Philadelphia Weekly, July 6, 2010 So exchange rates got the better of your Parisian vacation, and all your plans for revolution have fizzled. Instead of drowning your sorrows in croissants and Godard, join Philadelphia’s sans-culottes and displaced Francophiles in an uprising against Bourbon tyranny and ridiculous wigs in Fairmount’s annual Bastille Day celebration. First build your esprit du corps with French cuisine and crafts supplied by local restaurants and shops, then watch as musket-toting revolutionaries storm the walls of the Bastille (played by Eastern State Penitentiary) to capture a TastyKake-hurling Marie Antoinette and drag her to the guillotine. Regicide is a possibility, but this commemoration of the French Revolution is more Monty Python than Intro to Western Civilization, and more likely to end in champagne at a bar than in a Reign of Terror. At least here there’s no Robespierre… and everyone accepts American dollars. -Lauren Smith 2pm (storming at 5:30). Free. Eastern State Penitentiary, 2124 Fairmount Ave. 215.236.5111. easternstate.org Photo by Ben Mason on Flickr.
Philadelphia Weekly, July 6, 2010 BalletX is enough to make you forget everything you thought you knew about plies and relevés. Vigorous, athletic, expressive, and, yes, sexy, BalletX’s original choreography expands includes moves that don’t even have French names. The company is celebrating its fifth anniversary this week with a summer series of three challenging, emotive original ballets, two of which are world premieres: Matthew Prescott’s “Journey of the Day,” a buoyant piece set to the bluegrass-infused classical of Curtis double-bass prof Edgar Meyer’s Appalachian Journey, and Matthew Neenan’s “The Last Glass,” inspired by the street-parade choruses of indie band Beirut. We may still be nursing emotional wounds from second-grade dance recitals, but BalletX shows us just how relevant the art form can be. (Lauren Smith) Through July 25. $20-$30. Wilma Theater, 265 S. Broad St. 215.546.7824. balletx.org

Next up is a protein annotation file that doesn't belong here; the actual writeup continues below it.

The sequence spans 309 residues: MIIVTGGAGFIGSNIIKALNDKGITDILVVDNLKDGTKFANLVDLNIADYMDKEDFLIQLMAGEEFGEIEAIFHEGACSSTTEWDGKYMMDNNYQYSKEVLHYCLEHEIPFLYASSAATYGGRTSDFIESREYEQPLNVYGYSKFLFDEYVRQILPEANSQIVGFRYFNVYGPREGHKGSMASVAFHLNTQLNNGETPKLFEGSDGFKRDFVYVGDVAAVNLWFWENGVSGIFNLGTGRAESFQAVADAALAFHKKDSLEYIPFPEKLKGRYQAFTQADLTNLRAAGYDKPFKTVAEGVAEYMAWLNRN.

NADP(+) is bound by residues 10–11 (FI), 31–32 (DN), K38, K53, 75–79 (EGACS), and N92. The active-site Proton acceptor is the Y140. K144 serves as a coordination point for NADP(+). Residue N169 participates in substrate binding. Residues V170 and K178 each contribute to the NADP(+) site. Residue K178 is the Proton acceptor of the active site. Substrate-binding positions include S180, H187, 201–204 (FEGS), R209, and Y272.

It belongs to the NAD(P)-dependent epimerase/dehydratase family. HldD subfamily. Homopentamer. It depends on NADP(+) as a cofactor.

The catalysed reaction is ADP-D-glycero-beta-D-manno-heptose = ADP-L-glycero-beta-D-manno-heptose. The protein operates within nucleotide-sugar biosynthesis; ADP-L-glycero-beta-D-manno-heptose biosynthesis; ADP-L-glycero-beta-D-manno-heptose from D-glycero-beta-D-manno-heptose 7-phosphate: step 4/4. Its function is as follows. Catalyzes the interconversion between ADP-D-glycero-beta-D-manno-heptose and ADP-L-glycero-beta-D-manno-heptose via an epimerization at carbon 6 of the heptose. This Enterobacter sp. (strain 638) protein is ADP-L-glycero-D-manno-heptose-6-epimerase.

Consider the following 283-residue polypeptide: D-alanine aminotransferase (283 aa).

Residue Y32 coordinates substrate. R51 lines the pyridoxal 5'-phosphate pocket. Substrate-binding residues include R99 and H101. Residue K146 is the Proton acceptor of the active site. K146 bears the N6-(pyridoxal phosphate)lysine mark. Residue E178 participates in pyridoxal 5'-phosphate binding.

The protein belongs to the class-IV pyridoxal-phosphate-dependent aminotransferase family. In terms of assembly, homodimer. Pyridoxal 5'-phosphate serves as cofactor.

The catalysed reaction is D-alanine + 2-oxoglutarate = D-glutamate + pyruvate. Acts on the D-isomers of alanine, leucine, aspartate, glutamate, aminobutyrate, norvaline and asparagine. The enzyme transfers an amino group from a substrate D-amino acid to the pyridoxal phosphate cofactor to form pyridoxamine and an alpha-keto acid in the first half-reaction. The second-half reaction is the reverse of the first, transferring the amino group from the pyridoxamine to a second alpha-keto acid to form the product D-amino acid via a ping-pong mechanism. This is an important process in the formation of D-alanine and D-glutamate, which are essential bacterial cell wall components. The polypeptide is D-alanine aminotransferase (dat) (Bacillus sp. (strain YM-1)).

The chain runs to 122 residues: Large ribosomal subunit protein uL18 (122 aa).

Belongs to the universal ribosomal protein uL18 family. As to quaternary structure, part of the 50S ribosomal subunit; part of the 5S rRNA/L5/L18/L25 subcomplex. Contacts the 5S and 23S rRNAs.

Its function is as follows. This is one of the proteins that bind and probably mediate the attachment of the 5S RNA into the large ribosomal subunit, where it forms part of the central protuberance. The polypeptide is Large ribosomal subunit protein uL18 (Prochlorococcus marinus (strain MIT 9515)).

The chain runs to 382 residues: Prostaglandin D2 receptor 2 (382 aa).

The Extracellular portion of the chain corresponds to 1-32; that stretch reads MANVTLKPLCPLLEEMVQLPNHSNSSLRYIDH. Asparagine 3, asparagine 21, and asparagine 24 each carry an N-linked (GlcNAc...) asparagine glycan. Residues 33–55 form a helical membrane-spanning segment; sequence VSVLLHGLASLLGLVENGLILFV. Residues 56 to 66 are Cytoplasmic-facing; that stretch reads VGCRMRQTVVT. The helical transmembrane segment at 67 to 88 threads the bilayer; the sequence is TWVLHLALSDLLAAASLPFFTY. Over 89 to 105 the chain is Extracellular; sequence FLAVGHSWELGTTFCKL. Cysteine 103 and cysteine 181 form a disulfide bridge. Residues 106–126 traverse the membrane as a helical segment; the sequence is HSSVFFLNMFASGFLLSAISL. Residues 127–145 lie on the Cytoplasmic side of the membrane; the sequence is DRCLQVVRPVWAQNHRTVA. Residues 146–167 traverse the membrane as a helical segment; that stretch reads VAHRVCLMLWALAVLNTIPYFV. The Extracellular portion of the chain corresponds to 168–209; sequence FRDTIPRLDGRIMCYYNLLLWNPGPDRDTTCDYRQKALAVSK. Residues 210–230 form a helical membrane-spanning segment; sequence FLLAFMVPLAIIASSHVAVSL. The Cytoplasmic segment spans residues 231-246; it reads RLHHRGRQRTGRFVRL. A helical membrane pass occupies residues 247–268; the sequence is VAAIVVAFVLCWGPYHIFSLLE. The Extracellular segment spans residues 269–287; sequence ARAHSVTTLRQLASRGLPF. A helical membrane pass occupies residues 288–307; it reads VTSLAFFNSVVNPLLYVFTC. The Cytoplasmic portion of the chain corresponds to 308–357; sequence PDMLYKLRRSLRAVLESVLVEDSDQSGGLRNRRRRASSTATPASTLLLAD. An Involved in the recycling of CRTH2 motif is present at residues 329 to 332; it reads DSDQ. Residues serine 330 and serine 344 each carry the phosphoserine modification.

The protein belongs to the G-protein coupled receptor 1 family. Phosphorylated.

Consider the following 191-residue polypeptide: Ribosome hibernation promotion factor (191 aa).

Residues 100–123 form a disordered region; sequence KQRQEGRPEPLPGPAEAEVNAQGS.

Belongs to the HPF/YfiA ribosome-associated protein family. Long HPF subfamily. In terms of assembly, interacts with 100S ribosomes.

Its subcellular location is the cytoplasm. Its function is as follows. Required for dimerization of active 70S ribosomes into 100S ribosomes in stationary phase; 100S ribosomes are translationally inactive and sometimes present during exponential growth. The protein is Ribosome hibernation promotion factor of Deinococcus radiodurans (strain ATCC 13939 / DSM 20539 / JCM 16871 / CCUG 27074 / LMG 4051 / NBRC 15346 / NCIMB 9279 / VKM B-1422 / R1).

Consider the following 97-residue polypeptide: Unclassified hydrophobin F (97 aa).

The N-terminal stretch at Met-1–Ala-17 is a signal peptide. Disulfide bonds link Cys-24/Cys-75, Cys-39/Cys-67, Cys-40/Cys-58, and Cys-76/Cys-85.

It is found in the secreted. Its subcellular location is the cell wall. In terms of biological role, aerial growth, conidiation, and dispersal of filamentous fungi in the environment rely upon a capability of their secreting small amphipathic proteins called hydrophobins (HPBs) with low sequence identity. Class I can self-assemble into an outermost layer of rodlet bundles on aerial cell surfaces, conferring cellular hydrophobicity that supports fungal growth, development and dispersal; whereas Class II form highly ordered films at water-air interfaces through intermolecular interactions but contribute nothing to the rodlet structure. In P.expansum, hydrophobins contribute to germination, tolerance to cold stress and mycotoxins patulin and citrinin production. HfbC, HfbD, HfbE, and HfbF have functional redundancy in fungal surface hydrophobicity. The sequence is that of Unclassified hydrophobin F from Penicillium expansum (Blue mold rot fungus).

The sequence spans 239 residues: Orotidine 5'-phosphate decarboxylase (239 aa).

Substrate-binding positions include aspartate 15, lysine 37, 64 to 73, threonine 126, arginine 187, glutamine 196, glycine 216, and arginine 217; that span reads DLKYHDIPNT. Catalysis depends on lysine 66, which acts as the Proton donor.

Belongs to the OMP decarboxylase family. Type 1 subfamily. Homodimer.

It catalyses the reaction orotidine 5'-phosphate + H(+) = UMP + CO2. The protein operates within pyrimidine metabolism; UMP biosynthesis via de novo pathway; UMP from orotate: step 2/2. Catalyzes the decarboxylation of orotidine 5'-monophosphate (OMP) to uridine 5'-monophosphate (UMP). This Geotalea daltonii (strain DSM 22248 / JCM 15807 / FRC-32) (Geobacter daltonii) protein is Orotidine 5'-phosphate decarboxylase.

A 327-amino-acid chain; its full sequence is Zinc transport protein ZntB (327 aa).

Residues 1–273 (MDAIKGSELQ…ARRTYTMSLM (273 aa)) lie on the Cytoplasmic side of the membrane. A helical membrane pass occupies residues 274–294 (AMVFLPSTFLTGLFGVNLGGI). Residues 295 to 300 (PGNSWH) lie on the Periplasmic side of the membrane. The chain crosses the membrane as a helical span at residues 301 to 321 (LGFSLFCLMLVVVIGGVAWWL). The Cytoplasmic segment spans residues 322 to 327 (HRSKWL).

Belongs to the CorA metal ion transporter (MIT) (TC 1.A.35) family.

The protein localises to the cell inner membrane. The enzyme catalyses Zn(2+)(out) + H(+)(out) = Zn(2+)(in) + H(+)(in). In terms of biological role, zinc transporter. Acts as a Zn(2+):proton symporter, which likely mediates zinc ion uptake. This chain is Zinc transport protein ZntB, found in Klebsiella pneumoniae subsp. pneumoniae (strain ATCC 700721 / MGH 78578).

Philadelphia Weekly, July 6, 2010 (as Lauren Smith) She & Him, the duo of actress Zooey Deschanel—she of the dark bangs, elfin features, and cotton commercials—and singer-songwriter M. Ward lit up the Great Plaza’s River Stage Friday night with a pleasant but unremarkable set of fizzy, retro folk-pop. The lopsided pronouns of their name—selected, according to Deschanel, to draw attention away from their, or rather her, marquee light names—are a hint to the off-kilter stage dynamics of this twosome. Ward may be a Monster of Folk, a songwriter and guitarist with a retro twang and ear for subtle pop grooves, but beside Sundance sprite Deschanel, he’s the shrugged-off him, a producer shuffled on stage to back his winsome little wunderkind. Make no mistake: the butterscotch voice and dewy eyes may be Zooey’s, but the lush, strum and reverb music behind her is all Ward. It’s a thankless role. On stage Ward mostly played second fiddle to Deschanel’s jangling tambourine. She hopscotched across the stage, chattered with her trademark deadpan whimsy (“My dad’s family are Philadelphia people from way back. Maybe I’m related to some of you.”), and bent her voice from back porch drawl to cabaret croon. Like any good actress she stole […]